Despite the considerable risks they are running, they are prepared to protest and demand the end of a man who has ruled this country for 42 years. 
"We have counted 30 dead civilians," he said. "The hospital was full. They could not find space for the casualties."
Libyan state television said the town had been retaken by pro-Gaddafi forces, although later reports spoke of "pockets of resistance".
Reports from the eastern port of Ras Lanuf meanwhile described the sound of multiple explosions and heavy artillery. Opposition fighters had reportedly advanced on the city. Pro-Gaddafi forces withdrew to Ras Lanuf two days ago after a battle.
Rebels at Ras Lanuf later told news agencies they had taken complete control of the town, but there was no independent confirmation.
There were also conflicting reports about the situation in Brega. Some government sources said the town was in rebel hands, while others insisted it was not.
In Tripoli, the BBC's Wyre Davies in the suburb of Tajoura said security forces fired dozens of canisters of tear gas and baton rounds at protesters who had gathered on the streets after Friday prayers.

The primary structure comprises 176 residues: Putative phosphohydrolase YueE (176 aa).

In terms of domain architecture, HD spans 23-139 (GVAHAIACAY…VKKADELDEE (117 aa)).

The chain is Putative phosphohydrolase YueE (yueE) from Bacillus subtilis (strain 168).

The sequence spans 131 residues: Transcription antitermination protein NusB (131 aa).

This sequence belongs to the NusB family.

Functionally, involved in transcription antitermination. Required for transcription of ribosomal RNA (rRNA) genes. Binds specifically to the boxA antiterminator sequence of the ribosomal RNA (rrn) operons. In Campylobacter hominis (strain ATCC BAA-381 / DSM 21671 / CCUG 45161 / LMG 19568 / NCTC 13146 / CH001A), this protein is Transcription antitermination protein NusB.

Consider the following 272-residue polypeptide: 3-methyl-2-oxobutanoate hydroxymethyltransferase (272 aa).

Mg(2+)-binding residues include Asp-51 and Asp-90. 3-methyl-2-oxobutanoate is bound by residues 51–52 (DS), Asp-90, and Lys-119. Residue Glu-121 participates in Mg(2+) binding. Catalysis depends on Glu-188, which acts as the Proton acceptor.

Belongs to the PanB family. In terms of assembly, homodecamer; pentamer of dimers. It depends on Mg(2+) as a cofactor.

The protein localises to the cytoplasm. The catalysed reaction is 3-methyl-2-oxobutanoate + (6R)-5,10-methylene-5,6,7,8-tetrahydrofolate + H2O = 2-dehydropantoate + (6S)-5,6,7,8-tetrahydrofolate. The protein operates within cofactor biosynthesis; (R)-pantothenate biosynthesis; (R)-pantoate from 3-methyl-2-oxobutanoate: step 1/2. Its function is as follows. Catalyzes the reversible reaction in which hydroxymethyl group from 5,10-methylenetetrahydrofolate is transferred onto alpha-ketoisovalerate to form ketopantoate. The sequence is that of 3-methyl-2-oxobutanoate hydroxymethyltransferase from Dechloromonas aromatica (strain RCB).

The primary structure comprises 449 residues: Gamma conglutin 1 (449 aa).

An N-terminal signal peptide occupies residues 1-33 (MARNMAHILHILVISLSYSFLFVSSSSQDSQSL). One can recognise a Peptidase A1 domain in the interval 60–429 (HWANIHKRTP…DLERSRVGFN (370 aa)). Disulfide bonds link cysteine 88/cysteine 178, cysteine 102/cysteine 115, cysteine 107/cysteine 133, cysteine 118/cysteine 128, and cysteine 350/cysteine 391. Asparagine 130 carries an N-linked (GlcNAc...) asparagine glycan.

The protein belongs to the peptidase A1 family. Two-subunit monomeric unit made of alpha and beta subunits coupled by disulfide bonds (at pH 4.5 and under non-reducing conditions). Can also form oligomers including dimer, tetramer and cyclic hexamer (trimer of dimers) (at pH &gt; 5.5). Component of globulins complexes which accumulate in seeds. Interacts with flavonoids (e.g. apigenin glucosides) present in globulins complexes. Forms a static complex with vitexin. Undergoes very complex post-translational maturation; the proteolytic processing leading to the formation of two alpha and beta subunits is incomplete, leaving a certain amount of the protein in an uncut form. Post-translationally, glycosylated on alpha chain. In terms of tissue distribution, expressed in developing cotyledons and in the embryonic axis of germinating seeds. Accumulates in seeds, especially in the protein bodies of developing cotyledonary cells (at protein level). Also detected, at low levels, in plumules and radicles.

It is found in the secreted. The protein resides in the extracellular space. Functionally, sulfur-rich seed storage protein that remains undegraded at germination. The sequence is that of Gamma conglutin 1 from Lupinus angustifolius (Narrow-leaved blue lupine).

Secret police had tightened security in the area earlier, and Gaddafi loyalists set up traffic checkpoints.
Rebel fights in outskirts of Ras Lanuf Fierce fighting has been reported around several key locations, including the port of Ras Lanuf
Protests last week after Friday prayers in several districts of the city ended in bloodshed when government forces fired on civilians, witnesses have said.
Pro-Gaddafi militias have been roaming Tripoli in civilian cars, according to residents.
A wave of detentions, killings and disappearances has been reported in the city in recent days, and bodies of missing people have reportedly been left in the street.
In other developments:
  • A Libyan warplane bombed the rebel-held Mediterranean port town of Ajdabiya, narrowly missing a munitions dump
  • Several hundred mercenaries from the Tuareg community in the north African country of Mali have just joined government forces, a senior Malian official told the BBC